The main discharge anode 4 is connected with a high voltage cable 9 via a ballast resistor 10 to the positive terminal of the power supply. The main discharge cathode 9 is similarly connected to the negative terminal of the power supply. Normally, only one of the ballast resistors 10, 10 is needed. Also, the form of the main cathode 5 is not restricted to the ring-shaped one. It is transformable depending on the actual design and purpose of the discharge tube.
Let V be the value of the operating voltage across the main electrodes 4 and 5, and let t be the rise time of this voltage from the power supply. Further, let I be the discharge current. Then, the value of resistor 7 should be such that
where B takes the value from 0.01 to 0.05.
The value of the capacitor 8 should be such that
C≃10t I/V (Farad.)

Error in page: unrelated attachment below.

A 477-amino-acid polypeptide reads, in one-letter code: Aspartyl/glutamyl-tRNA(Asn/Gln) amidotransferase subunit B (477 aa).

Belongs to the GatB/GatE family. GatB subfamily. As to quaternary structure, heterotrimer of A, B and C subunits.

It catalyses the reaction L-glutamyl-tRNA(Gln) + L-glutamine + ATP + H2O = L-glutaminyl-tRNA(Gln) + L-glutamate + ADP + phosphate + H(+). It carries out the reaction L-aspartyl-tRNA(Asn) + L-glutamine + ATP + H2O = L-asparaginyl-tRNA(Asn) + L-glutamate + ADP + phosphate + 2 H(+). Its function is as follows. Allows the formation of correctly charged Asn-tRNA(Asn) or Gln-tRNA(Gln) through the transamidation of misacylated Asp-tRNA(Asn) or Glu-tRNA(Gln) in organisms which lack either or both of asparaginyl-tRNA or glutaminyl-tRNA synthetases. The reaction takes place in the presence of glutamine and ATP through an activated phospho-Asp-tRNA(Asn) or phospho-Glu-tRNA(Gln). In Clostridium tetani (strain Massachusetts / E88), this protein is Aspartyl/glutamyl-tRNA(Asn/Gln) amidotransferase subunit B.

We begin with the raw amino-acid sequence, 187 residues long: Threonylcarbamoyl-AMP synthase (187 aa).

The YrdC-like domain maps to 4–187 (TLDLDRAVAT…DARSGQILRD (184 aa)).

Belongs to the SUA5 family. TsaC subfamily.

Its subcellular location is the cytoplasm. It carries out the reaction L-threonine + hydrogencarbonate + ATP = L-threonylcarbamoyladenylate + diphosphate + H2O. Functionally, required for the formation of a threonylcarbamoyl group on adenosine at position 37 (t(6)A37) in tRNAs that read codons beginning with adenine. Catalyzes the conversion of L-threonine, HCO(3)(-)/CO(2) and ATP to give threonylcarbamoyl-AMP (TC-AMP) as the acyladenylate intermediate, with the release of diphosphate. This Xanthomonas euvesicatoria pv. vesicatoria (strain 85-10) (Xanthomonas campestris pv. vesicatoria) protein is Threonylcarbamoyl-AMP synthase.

Referring to FIG. 1, upon the application of a high voltage across the electrodes 4 and 5, but prior to the formation of a gas plasma inside the tube, the gas impedence is very high due to the virtual absence of free electrons in the gas 1. The presence of the capacitor 8 and the very high impedence between the cathode 5 and auxiliary electrode 6 results in a full voltage being applied across these electrodes 5 and 6. A very high electric field is therefore generated in the region around the sharp end of the auxiliary electrode 6. Corona discharge therefore occurs immediately at this region and so leads to the formation of a self-sustained plasma discharge between electrodes 5 and 6 inside the discharge tube 2. (See FIG. 3, Section A-B.) Thereafter, resistor 7 acts as a ballast to limit the magnitude of this pre-ionization current. The voltage on the pin electrode 6 with respect to the cathode 5 would then decrease to a value just enough to support the discharge between them. Some of the electrons generated by the breakdown (discharge) of the gas in said region between the electrodes 5 and 6 will be accelerated towards the anode 4 under the high electric field between the anode 4 and cathode 5. (See FIG. 3, Section B-C.) This high electric field is due to the high positive voltage on the anode 4 with respect to the cathode 5. The whole region of the gas 1 between the electrodes 4 and 5 is hence filled with energetic electrons. Ionization of the gas 1 would therefore occur easily due to the collision of the said energetic electrons with the gas molecules. (See FIG. 3, Section C-D.)